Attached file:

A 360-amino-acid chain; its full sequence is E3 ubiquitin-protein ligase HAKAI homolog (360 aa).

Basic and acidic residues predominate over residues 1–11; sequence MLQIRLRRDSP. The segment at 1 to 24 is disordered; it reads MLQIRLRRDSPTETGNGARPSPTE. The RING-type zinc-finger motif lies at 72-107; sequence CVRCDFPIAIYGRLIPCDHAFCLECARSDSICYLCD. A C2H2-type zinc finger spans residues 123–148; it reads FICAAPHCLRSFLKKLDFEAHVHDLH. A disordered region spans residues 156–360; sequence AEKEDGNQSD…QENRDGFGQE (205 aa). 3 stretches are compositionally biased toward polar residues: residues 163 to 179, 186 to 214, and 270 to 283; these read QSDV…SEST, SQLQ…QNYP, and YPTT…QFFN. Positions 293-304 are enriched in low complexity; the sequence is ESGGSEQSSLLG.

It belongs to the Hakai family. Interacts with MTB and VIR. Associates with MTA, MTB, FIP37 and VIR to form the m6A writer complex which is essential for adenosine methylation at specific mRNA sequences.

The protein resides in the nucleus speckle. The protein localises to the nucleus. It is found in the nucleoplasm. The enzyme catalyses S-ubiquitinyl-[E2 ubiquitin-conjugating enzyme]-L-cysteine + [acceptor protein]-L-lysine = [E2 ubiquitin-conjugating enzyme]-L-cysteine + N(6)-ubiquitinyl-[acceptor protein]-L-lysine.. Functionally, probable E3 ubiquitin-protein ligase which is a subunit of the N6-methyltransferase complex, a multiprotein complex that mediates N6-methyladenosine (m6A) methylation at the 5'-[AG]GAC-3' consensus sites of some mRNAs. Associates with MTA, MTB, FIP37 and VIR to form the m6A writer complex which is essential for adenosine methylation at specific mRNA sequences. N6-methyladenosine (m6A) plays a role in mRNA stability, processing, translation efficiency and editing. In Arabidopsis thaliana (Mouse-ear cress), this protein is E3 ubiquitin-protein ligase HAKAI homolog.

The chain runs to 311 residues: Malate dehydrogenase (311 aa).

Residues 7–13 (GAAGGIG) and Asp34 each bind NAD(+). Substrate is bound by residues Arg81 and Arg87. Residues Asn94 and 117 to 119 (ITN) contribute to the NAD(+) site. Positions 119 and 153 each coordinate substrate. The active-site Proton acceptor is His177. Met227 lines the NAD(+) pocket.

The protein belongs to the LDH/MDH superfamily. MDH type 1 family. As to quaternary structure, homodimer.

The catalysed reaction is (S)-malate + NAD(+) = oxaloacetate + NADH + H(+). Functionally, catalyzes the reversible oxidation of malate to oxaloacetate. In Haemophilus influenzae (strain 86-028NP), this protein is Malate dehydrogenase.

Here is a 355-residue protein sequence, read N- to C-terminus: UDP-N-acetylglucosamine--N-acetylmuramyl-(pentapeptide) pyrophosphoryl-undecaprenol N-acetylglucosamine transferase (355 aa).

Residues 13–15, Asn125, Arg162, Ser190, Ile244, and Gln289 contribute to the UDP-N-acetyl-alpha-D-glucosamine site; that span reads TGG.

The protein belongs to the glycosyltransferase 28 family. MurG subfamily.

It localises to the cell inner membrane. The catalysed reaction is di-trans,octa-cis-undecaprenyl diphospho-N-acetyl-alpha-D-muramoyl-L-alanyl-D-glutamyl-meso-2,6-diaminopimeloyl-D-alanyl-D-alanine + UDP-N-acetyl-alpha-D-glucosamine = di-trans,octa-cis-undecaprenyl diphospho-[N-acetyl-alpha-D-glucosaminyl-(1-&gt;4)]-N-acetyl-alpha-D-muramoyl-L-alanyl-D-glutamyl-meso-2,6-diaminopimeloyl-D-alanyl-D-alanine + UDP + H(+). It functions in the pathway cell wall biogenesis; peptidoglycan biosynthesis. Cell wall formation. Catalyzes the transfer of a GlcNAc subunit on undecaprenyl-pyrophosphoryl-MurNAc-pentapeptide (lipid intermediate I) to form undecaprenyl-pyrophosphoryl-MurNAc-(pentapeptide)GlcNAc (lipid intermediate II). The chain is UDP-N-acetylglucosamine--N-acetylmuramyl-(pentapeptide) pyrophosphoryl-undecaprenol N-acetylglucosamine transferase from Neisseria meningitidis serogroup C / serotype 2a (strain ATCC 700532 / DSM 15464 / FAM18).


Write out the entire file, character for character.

A 360-amino-acid chain; its full sequence is E3 ubiquitin-protein ligase HAKAI homolog (360 aa).

Basic and acidic residues predominate over residues 1–11; sequence MLQIRLRRDSP. The segment at 1 to 24 is disordered; it reads MLQIRLRRDSPTETGNGARPSPTE. The RING-type zinc-finger motif lies at 72-107; sequence CVRCDFPIAIYGRLIPCDHAFCLECARSDSICYLCD. A C2H2-type zinc finger spans residues 123–148; it reads FICAAPHCLRSFLKKLDFEAHVHDLH. A disordered region spans residues 156–360; sequence AEKEDGNQSD…QENRDGFGQE (205 aa). 3 stretches are compositionally biased toward polar residues: residues 163 to 179, 186 to 214, and 270 to 283; these read QSDV…SEST, SQLQ…QNYP, and YPTT…QFFN. Positions 293-304 are enriched in low complexity; the sequence is ESGGSEQSSLLG.

It belongs to the Hakai family. Interacts with MTB and VIR. Associates with MTA, MTB, FIP37 and VIR to form the m6A writer complex which is essential for adenosine methylation at specific mRNA sequences.

The protein resides in the nucleus speckle. The protein localises to the nucleus. It is found in the nucleoplasm. The enzyme catalyses S-ubiquitinyl-[E2 ubiquitin-conjugating enzyme]-L-cysteine + [acceptor protein]-L-lysine = [E2 ubiquitin-conjugating enzyme]-L-cysteine + N(6)-ubiquitinyl-[acceptor protein]-L-lysine.. Functionally, probable E3 ubiquitin-protein ligase which is a subunit of the N6-methyltransferase complex, a multiprotein complex that mediates N6-methyladenosine (m6A) methylation at the 5'-[AG]GAC-3' consensus sites of some mRNAs. Associates with MTA, MTB, FIP37 and VIR to form the m6A writer complex which is essential for adenosine methylation at specific mRNA sequences. N6-methyladenosine (m6A) plays a role in mRNA stability, processing, translation efficiency and editing. In Arabidopsis thaliana (Mouse-ear cress), this protein is E3 ubiquitin-protein ligase HAKAI homolog.

The chain runs to 311 residues: Malate dehydrogenase (311 aa).

Residues 7–13 (GAAGGIG) and Asp34 each bind NAD(+). Substrate is bound by residues Arg81 and Arg87. Residues Asn94 and 117 to 119 (ITN) contribute to the NAD(+) site. Positions 119 and 153 each coordinate substrate. The active-site Proton acceptor is His177. Met227 lines the NAD(+) pocket.

The protein belongs to the LDH/MDH superfamily. MDH type 1 family. As to quaternary structure, homodimer.

The catalysed reaction is (S)-malate + NAD(+) = oxaloacetate + NADH + H(+). Functionally, catalyzes the reversible oxidation of malate to oxaloacetate. In Haemophilus influenzae (strain 86-028NP), this protein is Malate dehydrogenase.

Here is a 355-residue protein sequence, read N- to C-terminus: UDP-N-acetylglucosamine--N-acetylmuramyl-(pentapeptide) pyrophosphoryl-undecaprenol N-acetylglucosamine transferase (355 aa).

Residues 13–15, Asn125, Arg162, Ser190, Ile244, and Gln289 contribute to the UDP-N-acetyl-alpha-D-glucosamine site; that span reads TGG.

The protein belongs to the glycosyltransferase 28 family. MurG subfamily.

It localises to the cell inner membrane. The catalysed reaction is di-trans,octa-cis-undecaprenyl diphospho-N-acetyl-alpha-D-muramoyl-L-alanyl-D-glutamyl-meso-2,6-diaminopimeloyl-D-alanyl-D-alanine + UDP-N-acetyl-alpha-D-glucosamine = di-trans,octa-cis-undecaprenyl diphospho-[N-acetyl-alpha-D-glucosaminyl-(1-&gt;4)]-N-acetyl-alpha-D-muramoyl-L-alanyl-D-glutamyl-meso-2,6-diaminopimeloyl-D-alanyl-D-alanine + UDP + H(+). It functions in the pathway cell wall biogenesis; peptidoglycan biosynthesis. Cell wall formation. Catalyzes the transfer of a GlcNAc subunit on undecaprenyl-pyrophosphoryl-MurNAc-pentapeptide (lipid intermediate I) to form undecaprenyl-pyrophosphoryl-MurNAc-(pentapeptide)GlcNAc (lipid intermediate II). The chain is UDP-N-acetylglucosamine--N-acetylmuramyl-(pentapeptide) pyrophosphoryl-undecaprenol N-acetylglucosamine transferase from Neisseria meningitidis serogroup C / serotype 2a (strain ATCC 700532 / DSM 15464 / FAM18).